Ayush Ministry Stops Patanjali From Selling, Advertising Purported Covid Medicine
Image of a Patanjali Ayurved medicine Coronil that claims to treat corona virus. (Image: Patanjali social media)

Ayush Ministry Stops Patanjali From Selling, Advertising Purported Covid Medicine

Hours after a splashy launch of its claimed ayurvedic treatment for the novel coronavirus, Patanjali Ayurved Ltd. was told by the government to stop advertising or publicising any such claim due to the lack of requisite approval. The legal provisions cited in the ministry statement also indicate that Patanjali cannot sell the product as of now.

The facts and claims made by Patanjali of the efficacy of its virus medicine, branded ‘Coronil’, were not known to the Ministry of AYUSH, according to a statement by the ministry that governs ayurvedic medicines. It asked Patanjali to stop advertising and publicising claims till the issue is examined.

“In order to make this Ministry aware of the facts of the aforesaid news and verify the claims,  Patanjali Ayurved Ltd. has been asked to provide at the earliest details of the name and composition of the medicines being claimed for Covid treatment; site(s)/hospital(s), where the research study was conducted for Covid-19; protocol, sample size, Institutional Ethics Committee clearance, CTRI registration  and results data of the study (ies) and stop advertising/publicising such claims till the issue is duly examined. Ministry has also requested concerned State Licensing Authority of Uttarakhand Government to provide copies of license and product approval details of the Ayurvedic medicines being claimed for the treatment of COVID -19.”

Earlier today, Patanjali Founder Swami Ramdev and Managing Director Acharya Balkrishna hosted a press conference claiming the consumer goods company had developed a medicine to treat Covid-19. The company claimed it had conducted trials that showed that 69 percent of Covid-19 positive cases turned negative in three days and all patients were cured in seven days. Except for these claims by the company, it is not clear which authorities had approved the medicine, if at all, and what was the clinical evidence provided for such approvals.

Patanjali has now been cautioned by the ministry that advertising such a drug, including an Ayurvedic medicine, is regulated by the Drugs and Magic Remedies (Objectionable Advertisements) Act, 1954 and Rules and directives issued by the central government pursuant to the virus outbreak.

The ministry statement also cites an April notification that lays downs guidelines for development of drugs based on any of the AYUSH systems -- Ayurveda, Yoga and Naturopathy, Unani, Siddha and Homoeopathy -- recognised under the Drugs and Cosmetics Act, 1940.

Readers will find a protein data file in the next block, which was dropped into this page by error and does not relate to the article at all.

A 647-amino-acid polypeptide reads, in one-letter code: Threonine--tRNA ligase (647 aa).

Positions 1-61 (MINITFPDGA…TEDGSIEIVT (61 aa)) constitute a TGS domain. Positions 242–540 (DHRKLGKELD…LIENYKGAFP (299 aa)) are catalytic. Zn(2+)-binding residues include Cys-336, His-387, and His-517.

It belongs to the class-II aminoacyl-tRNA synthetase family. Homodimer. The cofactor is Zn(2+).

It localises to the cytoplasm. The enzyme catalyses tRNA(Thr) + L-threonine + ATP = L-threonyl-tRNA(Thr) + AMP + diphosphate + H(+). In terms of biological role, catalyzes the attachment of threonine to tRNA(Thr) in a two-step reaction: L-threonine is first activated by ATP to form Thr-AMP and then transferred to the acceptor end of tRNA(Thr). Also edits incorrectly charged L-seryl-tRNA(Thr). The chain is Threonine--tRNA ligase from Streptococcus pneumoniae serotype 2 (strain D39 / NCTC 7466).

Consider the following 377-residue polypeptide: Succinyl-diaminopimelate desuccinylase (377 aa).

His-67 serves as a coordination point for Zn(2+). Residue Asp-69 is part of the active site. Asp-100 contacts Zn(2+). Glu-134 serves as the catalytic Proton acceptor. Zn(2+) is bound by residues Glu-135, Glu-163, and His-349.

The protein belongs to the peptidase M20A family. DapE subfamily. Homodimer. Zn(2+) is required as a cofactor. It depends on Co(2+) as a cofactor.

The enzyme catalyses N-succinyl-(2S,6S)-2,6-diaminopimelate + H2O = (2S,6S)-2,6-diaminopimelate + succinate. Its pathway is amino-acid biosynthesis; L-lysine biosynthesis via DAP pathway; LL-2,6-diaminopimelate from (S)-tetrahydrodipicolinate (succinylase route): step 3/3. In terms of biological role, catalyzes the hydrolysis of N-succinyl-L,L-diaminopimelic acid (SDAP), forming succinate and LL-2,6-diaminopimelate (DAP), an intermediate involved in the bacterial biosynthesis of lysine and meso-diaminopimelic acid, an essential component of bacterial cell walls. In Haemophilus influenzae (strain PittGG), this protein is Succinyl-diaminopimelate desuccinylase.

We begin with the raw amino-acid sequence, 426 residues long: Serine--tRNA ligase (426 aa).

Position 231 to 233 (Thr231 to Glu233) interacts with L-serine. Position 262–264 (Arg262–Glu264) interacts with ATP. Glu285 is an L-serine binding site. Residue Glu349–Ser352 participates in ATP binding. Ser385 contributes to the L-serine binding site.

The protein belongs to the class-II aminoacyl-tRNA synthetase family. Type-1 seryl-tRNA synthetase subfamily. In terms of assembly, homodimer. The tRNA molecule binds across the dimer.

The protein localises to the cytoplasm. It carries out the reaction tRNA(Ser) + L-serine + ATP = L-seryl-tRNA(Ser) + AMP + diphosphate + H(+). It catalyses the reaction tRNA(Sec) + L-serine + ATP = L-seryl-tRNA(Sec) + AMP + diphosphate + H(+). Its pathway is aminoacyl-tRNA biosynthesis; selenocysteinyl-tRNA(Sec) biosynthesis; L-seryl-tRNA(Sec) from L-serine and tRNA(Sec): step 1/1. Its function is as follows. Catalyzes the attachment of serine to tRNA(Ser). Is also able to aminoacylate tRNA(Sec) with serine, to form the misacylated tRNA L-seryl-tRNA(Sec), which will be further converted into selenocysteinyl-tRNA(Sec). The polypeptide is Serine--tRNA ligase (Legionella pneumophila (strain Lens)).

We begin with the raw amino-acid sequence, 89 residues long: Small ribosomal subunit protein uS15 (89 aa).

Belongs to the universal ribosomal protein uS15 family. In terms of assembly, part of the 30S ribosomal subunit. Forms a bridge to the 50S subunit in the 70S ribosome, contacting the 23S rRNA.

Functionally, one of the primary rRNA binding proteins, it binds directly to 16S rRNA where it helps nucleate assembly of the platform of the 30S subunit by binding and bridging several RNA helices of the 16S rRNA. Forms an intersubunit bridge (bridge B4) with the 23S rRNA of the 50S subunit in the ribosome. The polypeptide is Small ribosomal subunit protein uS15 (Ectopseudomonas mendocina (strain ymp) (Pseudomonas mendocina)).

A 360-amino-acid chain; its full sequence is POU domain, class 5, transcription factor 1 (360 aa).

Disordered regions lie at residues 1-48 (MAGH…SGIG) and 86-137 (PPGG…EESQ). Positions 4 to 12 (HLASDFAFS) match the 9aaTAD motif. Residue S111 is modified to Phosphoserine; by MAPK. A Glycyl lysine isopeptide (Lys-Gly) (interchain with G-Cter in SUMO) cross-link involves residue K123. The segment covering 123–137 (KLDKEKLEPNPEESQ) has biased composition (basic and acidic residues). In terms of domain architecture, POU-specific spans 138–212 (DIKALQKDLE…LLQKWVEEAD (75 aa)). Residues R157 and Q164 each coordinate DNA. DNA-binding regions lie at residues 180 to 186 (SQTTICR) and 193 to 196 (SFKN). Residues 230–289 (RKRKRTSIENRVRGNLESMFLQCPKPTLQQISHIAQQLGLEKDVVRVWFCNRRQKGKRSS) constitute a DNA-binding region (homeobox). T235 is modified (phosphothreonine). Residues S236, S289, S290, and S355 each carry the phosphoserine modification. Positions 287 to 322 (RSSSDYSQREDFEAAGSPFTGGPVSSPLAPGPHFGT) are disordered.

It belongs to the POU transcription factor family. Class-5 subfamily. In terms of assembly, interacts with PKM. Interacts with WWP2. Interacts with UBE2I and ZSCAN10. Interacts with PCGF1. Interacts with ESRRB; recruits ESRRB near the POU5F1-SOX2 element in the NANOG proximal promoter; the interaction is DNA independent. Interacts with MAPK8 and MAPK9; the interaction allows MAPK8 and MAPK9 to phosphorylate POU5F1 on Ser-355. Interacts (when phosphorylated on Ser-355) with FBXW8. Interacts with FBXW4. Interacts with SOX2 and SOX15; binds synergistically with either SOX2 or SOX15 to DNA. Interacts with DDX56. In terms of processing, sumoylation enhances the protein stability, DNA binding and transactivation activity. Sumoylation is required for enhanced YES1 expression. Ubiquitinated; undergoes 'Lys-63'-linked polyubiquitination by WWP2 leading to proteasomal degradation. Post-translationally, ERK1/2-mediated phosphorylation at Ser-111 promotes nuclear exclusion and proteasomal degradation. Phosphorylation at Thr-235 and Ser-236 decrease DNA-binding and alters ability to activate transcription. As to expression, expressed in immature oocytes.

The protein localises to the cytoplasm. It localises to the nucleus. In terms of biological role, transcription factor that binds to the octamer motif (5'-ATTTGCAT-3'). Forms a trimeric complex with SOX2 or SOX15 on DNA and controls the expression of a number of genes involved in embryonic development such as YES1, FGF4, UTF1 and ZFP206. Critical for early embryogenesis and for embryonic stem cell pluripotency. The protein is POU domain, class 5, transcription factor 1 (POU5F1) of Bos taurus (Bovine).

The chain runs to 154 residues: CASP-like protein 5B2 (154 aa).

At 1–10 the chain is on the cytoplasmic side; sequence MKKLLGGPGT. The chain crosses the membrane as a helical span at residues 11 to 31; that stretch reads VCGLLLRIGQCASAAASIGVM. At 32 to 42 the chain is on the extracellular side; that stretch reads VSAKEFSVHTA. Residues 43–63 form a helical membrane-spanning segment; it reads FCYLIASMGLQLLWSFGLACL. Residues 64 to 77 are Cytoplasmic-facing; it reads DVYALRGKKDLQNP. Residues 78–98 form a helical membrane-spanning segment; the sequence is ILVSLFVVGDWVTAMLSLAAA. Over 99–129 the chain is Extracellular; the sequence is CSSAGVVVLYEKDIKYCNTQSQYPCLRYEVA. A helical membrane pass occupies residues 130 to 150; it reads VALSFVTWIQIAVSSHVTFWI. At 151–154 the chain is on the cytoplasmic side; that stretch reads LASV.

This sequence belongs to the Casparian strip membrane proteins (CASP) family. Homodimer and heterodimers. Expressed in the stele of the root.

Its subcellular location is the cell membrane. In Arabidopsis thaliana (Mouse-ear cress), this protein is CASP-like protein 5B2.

As per those guidelines, recognised scientists, researchers and clinicians can undertake research on such drugs provided

  • the proposals are approved by their scientific advisory bodies and Institutional ethics Committees
  • clinical trials, if any, are registered with CTRI
  • sample size should be based on statistical justification
  • research should be conducted as per AYUSH guidelines
  • compliance with relevant ICMR guideline among other requirements
The ministry’s April notification also makes clear that it must be appraised by the institution or organisation conducting such research about the developments timeline and outcome.

Since, the ministry said it had no information on the Patanjali medicine, does that suggest that the company does not even have clearance to sell the product?

Murali Neelakantan, a lawyer who has worked in the pharmaceutical industry, said based on the statement issued by AYUSH ministry it is fair to deduce that the product has not been licensed under Chapter IVA of the Drugs & Cosmetics Act and Rule 158(B) of the Drugs & Cosmetics Rules.

As a consequence, the manufacture or sale of this product is punishable under section 33I of the Drugs Act,” Neelakantan said in an email comment.

Even if each of the ingredients in the product is licensed for manufacture and sale, advertisement of the claim that it cures Covid is a clear violation of section 3 (d) of the Magic Remedies Act, 1954, he added. “I am surprised that the press is carrying the story and effectively “advertising” the product, a violation of section 4 of the same legislation.”

Patanjali’s Acharya tweeted late evening that his company has met all parameters of randomised placebo controlled clinical trials and has provided information to the ministry.

Also read: Uttarakhand Government Didn’t Issue Licence To Patanjali For Covid-19 Drug

BQ Install

Bloomberg Quint

Add BloombergQuint App to Home screen.